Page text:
These are unprecedented budget victories for the California Jewish community. JPAC budget priorities funded in the state budget amounted to $76 million in 2021, and $40 million in 2019 (the 2020 state budget funding was sparse due to the start of the Covid-19 pandemic). Each of these numbers represented record highs at the time.

 

In the coming days, Legislative leaders will negotiate with Governor Newsom and reconcile their budget proposal with the Governor’s May 13th proposal. According to California law, the Legislature must pass a Budget Bill by June 15th, and the Governor must sign it by June 30th. Budget “trailer bills” add additional items to the State Budget and can be passed at any time after the Budget Bill.

 

Quotes

Assemblymember Jesse Gabriel, Chair, Legislative Jewish Caucus: “The Jewish Caucus is proud to champion these initiatives and grateful that legislative leadership has recognized the importance of Holocaust education and the need to take care of our most vulnerable Survivors. We’re also grateful to our many advocacy partners — including JPAC and Jewish Family Service agencies — for supporting these efforts. Our partnership will ensure that our beloved Survivors can age with dignity and receive the services they need and deserve.”

 

Senator Henry Stern, Member, Legislative Jewish Caucus: “I’m grateful to our legislative leadership for standing up for Holocaust Survivors who are facing indignities in California they never should have had to face again—from homelessness and hunger to isolation and despair. Based on the tone of our recent meeting, I’m hopeful the Newsom Administration will agree to quickly deploy these emergency funds to thousands of vulnerable survivors desperate for care.”

 

Eli Veitzer, President & CEO, Jewish Family Service LA: “We are deeply grateful to the State Legislature for this critical funding and the Jewish Caucus for championing this request. As the last Survivors of the Holocaust reach extreme advanced age, their needs are increasing. Today, homecare and financial needs for this community are greater than ever. Combined with the skyrocketing costs of services, we have a critical funding crisis. Existing funding does not cover the increased home care, grocery and meal program needs, and other vital services that help our survivors stay safe and healthy. Survivors of the Holocaust deserve to live with dignity and this much-needed funding will ensure that survivors never face hunger, eviction, isolation, and despair again.”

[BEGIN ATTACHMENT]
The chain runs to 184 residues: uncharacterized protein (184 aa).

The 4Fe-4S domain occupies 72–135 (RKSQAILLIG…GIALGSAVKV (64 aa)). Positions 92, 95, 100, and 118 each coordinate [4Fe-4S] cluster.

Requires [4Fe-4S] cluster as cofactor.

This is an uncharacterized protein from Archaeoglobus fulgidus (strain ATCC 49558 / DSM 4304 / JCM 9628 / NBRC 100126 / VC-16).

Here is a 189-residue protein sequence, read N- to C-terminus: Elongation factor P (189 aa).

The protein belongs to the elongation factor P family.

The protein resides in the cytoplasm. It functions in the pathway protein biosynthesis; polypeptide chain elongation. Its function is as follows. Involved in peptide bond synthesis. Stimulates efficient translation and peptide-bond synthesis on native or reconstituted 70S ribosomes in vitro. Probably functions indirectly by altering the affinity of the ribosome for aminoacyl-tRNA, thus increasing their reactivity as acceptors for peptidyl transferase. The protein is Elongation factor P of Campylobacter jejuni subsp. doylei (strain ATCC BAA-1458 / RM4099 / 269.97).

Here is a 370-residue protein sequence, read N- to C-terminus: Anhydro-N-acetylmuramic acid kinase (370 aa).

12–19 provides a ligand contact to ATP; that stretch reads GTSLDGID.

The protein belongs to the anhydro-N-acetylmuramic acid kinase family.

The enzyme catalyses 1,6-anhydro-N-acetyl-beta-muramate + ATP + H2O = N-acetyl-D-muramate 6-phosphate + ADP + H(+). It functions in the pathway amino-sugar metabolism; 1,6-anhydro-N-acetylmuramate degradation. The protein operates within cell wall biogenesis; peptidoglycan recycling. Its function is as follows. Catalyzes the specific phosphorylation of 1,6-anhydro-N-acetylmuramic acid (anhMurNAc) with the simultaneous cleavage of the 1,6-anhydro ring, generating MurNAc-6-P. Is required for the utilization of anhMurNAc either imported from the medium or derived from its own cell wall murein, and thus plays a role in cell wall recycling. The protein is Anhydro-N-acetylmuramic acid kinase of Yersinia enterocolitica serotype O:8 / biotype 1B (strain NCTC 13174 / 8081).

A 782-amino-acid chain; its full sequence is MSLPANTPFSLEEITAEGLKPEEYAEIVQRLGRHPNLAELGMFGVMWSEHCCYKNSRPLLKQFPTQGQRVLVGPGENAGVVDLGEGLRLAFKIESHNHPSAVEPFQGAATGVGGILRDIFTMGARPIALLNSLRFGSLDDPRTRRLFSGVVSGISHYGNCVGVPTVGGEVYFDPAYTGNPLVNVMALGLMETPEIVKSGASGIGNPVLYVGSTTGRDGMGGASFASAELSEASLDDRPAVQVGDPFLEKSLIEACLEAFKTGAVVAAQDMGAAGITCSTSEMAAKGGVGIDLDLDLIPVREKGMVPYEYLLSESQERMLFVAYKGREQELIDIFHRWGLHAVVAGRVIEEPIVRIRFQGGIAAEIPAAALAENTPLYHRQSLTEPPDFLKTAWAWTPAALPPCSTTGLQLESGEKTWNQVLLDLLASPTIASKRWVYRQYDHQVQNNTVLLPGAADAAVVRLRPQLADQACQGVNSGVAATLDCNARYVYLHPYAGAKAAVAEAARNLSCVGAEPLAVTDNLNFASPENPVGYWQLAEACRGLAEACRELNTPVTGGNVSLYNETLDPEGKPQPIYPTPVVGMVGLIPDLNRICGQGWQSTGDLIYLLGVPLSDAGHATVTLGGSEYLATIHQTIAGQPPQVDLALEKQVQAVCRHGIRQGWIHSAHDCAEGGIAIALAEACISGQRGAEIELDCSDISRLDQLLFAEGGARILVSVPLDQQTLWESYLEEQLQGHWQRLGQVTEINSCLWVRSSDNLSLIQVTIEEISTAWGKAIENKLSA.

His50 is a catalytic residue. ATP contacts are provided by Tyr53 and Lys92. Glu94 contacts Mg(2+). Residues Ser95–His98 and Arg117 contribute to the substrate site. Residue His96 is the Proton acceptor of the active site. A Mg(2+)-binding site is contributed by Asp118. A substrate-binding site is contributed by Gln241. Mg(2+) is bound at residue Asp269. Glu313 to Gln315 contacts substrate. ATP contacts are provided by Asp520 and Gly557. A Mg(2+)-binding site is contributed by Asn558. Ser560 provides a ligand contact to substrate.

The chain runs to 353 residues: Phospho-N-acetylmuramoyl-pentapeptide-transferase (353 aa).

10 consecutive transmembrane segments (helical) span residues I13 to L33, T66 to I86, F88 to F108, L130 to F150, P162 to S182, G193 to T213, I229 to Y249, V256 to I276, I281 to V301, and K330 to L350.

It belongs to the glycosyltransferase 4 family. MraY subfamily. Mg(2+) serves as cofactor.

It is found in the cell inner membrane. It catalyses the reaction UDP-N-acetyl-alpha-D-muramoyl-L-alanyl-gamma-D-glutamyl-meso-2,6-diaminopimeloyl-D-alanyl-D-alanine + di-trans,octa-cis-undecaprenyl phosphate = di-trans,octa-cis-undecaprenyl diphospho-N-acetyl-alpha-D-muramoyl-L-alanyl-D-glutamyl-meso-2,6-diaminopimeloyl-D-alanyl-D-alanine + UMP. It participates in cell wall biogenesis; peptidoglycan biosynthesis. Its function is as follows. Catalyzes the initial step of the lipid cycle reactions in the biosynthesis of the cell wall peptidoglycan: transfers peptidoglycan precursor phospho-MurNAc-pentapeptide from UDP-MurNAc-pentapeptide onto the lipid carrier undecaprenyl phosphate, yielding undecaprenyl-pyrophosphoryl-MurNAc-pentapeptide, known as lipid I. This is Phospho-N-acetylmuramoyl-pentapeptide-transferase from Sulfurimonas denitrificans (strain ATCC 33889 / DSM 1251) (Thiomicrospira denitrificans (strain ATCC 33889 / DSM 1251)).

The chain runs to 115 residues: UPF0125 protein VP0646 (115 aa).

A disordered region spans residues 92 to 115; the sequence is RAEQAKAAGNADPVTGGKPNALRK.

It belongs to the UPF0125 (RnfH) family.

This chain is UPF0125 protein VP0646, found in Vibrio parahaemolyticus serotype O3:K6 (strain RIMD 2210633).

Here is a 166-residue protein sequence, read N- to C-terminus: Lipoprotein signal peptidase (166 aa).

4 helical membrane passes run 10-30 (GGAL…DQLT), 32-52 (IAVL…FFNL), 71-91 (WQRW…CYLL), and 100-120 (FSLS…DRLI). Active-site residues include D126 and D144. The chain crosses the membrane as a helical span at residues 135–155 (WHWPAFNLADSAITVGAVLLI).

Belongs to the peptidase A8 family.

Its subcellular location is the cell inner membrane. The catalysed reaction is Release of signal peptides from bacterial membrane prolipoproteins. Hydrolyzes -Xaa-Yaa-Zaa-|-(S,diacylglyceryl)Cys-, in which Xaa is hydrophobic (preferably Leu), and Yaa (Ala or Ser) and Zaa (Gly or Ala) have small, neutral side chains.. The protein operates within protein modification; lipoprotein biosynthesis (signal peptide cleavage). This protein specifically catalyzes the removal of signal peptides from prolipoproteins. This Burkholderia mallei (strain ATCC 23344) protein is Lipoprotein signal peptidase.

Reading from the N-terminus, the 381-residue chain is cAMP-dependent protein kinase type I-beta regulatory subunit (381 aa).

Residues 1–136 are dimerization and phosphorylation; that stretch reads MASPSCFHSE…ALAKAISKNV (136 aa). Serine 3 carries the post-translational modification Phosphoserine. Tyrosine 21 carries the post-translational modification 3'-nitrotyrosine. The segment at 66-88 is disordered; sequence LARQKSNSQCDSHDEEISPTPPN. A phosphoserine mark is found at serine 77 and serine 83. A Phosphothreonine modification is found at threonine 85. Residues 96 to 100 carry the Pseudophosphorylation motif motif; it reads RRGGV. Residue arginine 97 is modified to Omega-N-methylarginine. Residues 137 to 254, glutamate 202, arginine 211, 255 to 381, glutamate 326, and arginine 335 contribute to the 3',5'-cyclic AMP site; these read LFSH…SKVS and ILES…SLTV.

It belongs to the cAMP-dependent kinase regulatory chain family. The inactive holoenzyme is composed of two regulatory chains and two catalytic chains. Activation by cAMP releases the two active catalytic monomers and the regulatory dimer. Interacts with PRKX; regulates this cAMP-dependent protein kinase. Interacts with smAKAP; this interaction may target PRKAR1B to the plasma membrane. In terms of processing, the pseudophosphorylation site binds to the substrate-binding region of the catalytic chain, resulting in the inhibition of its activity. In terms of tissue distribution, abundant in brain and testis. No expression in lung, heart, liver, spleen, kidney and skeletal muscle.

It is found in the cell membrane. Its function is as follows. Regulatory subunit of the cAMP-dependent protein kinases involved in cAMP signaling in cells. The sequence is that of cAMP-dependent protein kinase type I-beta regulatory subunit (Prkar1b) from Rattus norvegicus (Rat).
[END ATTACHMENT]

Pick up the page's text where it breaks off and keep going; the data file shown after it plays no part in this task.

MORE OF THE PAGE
Anita Friedman, Executive Director, JFCS San Francisco: “Through JPAC, the voice of California’s Jewish Community has been heard. Now every child in our State will learn about antisemitism, about the Holocaust, and about how – and why – to stand up against hate.”

 

Allison Gingold, Chair, JPAC Board of Directors: “JPAC commends the state legislature’s budget proposal, allocating critical funding to JPAC’s public policy priorities. We appreciate the legislature’s recognition of JPAC’s and the Jewish Caucus’s budgetary framework, which supports substantial investments in the security and welfare of our Jewish community and other public sectors in our state.”

 

David Bocarsly, Executive Director, JPAC: “All our strength lies in our partnerships. We are honored to work closely with the legislative and Jewish Family Service leaders who are driving this important work forward. We thank Senator Stern, Assemblymember Gabriel, Senator Wiener, and the entire Jewish Caucus for championing our shared cause and ensuring that Holocaust Education and Survivor Assistance remain a priority in California. While we remain optimistic, we will continue our advocacy efforts until we see all these items in the final budget.”

 

The full list of JPAC’s budget priorities, along with JPAC’s legislative priorities, can be found at: https://jpac-cal.org/our-work/2022-legislative-agenda/